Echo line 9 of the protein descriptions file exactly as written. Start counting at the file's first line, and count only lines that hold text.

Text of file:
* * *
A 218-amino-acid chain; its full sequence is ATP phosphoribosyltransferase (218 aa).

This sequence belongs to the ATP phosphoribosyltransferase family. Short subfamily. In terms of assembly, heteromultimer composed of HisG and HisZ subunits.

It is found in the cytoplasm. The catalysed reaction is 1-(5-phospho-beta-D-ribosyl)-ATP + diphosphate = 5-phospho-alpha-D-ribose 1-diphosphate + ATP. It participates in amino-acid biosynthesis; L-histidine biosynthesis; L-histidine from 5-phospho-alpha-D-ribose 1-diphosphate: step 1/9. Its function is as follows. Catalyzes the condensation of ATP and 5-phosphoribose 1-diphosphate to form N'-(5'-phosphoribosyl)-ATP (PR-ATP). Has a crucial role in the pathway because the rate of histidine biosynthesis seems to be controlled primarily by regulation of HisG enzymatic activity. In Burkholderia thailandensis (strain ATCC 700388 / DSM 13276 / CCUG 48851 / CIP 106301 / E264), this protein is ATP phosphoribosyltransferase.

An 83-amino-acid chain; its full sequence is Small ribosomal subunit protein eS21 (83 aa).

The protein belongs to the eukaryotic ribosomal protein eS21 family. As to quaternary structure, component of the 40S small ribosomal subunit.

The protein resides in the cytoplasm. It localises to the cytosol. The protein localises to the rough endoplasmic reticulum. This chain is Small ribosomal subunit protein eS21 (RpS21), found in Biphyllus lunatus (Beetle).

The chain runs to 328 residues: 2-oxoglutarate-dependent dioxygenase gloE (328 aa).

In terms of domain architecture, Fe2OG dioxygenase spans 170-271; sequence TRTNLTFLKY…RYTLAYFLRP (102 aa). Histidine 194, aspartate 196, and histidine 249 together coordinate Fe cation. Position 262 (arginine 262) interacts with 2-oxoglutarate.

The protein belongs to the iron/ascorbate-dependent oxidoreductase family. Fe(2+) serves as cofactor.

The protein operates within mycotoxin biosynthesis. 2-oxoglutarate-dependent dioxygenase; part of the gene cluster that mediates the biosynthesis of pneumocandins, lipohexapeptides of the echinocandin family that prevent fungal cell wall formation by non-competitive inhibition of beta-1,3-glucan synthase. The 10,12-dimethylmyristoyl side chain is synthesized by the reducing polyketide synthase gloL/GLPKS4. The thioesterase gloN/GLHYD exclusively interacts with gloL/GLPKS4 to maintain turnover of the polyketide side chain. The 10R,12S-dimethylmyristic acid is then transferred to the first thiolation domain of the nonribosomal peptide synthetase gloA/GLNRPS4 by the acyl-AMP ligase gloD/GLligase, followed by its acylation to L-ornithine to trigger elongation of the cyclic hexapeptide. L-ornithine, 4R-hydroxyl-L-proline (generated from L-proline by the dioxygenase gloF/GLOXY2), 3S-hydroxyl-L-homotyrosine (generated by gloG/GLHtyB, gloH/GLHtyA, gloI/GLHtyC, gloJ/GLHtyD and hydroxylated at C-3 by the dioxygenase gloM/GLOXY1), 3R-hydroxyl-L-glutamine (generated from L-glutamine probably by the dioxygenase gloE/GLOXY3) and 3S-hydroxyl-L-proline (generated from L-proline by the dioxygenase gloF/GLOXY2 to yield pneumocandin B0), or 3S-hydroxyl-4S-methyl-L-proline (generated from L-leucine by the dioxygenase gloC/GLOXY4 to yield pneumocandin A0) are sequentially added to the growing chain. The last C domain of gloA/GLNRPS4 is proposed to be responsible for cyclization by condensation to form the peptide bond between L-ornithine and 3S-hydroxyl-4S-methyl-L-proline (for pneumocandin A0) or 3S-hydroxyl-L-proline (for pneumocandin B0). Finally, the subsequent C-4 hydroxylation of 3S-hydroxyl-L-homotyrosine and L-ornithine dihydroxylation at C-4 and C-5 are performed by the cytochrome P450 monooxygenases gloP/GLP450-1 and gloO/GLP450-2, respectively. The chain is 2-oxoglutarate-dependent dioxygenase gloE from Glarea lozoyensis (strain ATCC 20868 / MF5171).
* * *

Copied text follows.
The protein belongs to the iron/ascorbate-dependent oxidoreductase family. Fe(2+) serves as cofactor.